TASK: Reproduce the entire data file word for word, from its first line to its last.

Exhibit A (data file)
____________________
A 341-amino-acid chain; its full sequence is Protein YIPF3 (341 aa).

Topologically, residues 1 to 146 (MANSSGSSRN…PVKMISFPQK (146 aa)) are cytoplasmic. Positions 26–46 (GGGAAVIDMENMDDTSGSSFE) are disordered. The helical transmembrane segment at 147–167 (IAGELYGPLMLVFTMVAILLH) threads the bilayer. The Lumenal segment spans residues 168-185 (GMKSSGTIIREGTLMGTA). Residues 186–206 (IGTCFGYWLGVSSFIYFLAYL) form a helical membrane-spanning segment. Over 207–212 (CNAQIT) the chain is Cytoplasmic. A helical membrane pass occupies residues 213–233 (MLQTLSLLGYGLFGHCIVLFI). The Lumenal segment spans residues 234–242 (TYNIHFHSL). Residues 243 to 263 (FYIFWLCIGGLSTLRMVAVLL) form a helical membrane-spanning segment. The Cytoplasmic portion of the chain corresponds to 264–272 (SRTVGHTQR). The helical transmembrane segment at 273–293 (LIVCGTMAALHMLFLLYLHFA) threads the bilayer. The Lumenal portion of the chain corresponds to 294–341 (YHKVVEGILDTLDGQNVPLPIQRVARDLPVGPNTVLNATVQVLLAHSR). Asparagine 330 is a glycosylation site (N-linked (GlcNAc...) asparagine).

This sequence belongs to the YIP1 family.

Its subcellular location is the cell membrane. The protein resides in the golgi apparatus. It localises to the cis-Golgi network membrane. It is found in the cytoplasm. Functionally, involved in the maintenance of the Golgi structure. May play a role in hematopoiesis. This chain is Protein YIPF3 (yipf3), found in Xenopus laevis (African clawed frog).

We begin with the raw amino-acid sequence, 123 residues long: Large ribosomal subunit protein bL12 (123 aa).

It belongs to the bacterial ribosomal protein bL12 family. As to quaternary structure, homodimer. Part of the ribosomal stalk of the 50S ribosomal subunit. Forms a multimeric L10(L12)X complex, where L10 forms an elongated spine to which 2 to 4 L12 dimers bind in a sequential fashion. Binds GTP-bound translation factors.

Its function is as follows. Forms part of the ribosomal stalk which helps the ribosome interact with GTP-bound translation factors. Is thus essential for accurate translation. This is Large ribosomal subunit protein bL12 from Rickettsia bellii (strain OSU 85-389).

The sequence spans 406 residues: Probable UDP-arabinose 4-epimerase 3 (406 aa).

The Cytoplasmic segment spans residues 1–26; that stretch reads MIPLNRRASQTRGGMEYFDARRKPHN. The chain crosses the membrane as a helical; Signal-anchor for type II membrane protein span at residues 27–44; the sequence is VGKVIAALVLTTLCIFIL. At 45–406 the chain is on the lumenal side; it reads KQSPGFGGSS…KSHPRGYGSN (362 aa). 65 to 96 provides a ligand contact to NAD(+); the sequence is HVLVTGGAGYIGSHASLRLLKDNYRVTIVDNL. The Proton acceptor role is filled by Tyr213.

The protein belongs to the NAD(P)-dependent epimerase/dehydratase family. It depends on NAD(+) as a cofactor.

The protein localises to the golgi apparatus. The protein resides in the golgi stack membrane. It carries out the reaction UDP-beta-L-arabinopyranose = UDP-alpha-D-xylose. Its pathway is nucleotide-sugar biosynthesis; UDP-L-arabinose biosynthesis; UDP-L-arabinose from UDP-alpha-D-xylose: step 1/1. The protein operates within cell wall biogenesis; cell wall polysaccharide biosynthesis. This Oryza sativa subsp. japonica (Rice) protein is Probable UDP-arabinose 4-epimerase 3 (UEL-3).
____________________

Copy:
A 341-amino-acid chain; its full sequence is Protein YIPF3 (341 aa).

Topologically, residues 1 to 146 (MANSSGSSRN…PVKMISFPQK (146 aa)) are cytoplasmic. Positions 26–46 (GGGAAVIDMENMDDTSGSSFE) are disordered. The helical transmembrane segment at 147–167 (IAGELYGPLMLVFTMVAILLH) threads the bilayer. The Lumenal segment spans residues 168-185 (GMKSSGTIIREGTLMGTA). Residues 186–206 (IGTCFGYWLGVSSFIYFLAYL) form a helical membrane-spanning segment. Over 207–212 (CNAQIT) the chain is Cytoplasmic. A helical membrane pass occupies residues 213–233 (MLQTLSLLGYGLFGHCIVLFI). The Lumenal segment spans residues 234–242 (TYNIHFHSL). Residues 243 to 263 (FYIFWLCIGGLSTLRMVAVLL) form a helical membrane-spanning segment. The Cytoplasmic portion of the chain corresponds to 264–272 (SRTVGHTQR). The helical transmembrane segment at 273–293 (LIVCGTMAALHMLFLLYLHFA) threads the bilayer. The Lumenal portion of the chain corresponds to 294–341 (YHKVVEGILDTLDGQNVPLPIQRVARDLPVGPNTVLNATVQVLLAHSR). Asparagine 330 is a glycosylation site (N-linked (GlcNAc...) asparagine).

This sequence belongs to the YIP1 family.

Its subcellular location is the cell membrane. The protein resides in the golgi apparatus. It localises to the cis-Golgi network membrane. It is found in the cytoplasm. Functionally, involved in the maintenance of the Golgi structure. May play a role in hematopoiesis. This chain is Protein YIPF3 (yipf3), found in Xenopus laevis (African clawed frog).

We begin with the raw amino-acid sequence, 123 residues long: Large ribosomal subunit protein bL12 (123 aa).

It belongs to the bacterial ribosomal protein bL12 family. As to quaternary structure, homodimer. Part of the ribosomal stalk of the 50S ribosomal subunit. Forms a multimeric L10(L12)X complex, where L10 forms an elongated spine to which 2 to 4 L12 dimers bind in a sequential fashion. Binds GTP-bound translation factors.

Its function is as follows. Forms part of the ribosomal stalk which helps the ribosome interact with GTP-bound translation factors. Is thus essential for accurate translation. This is Large ribosomal subunit protein bL12 from Rickettsia bellii (strain OSU 85-389).

The sequence spans 406 residues: Probable UDP-arabinose 4-epimerase 3 (406 aa).

The Cytoplasmic segment spans residues 1–26; that stretch reads MIPLNRRASQTRGGMEYFDARRKPHN. The chain crosses the membrane as a helical; Signal-anchor for type II membrane protein span at residues 27–44; the sequence is VGKVIAALVLTTLCIFIL. At 45–406 the chain is on the lumenal side; it reads KQSPGFGGSS…KSHPRGYGSN (362 aa). 65 to 96 provides a ligand contact to NAD(+); the sequence is HVLVTGGAGYIGSHASLRLLKDNYRVTIVDNL. The Proton acceptor role is filled by Tyr213.

The protein belongs to the NAD(P)-dependent epimerase/dehydratase family. It depends on NAD(+) as a cofactor.

The protein localises to the golgi apparatus. The protein resides in the golgi stack membrane. It carries out the reaction UDP-beta-L-arabinopyranose = UDP-alpha-D-xylose. Its pathway is nucleotide-sugar biosynthesis; UDP-L-arabinose biosynthesis; UDP-L-arabinose from UDP-alpha-D-xylose: step 1/1. The protein operates within cell wall biogenesis; cell wall polysaccharide biosynthesis. This Oryza sativa subsp. japonica (Rice) protein is Probable UDP-arabinose 4-epimerase 3 (UEL-3).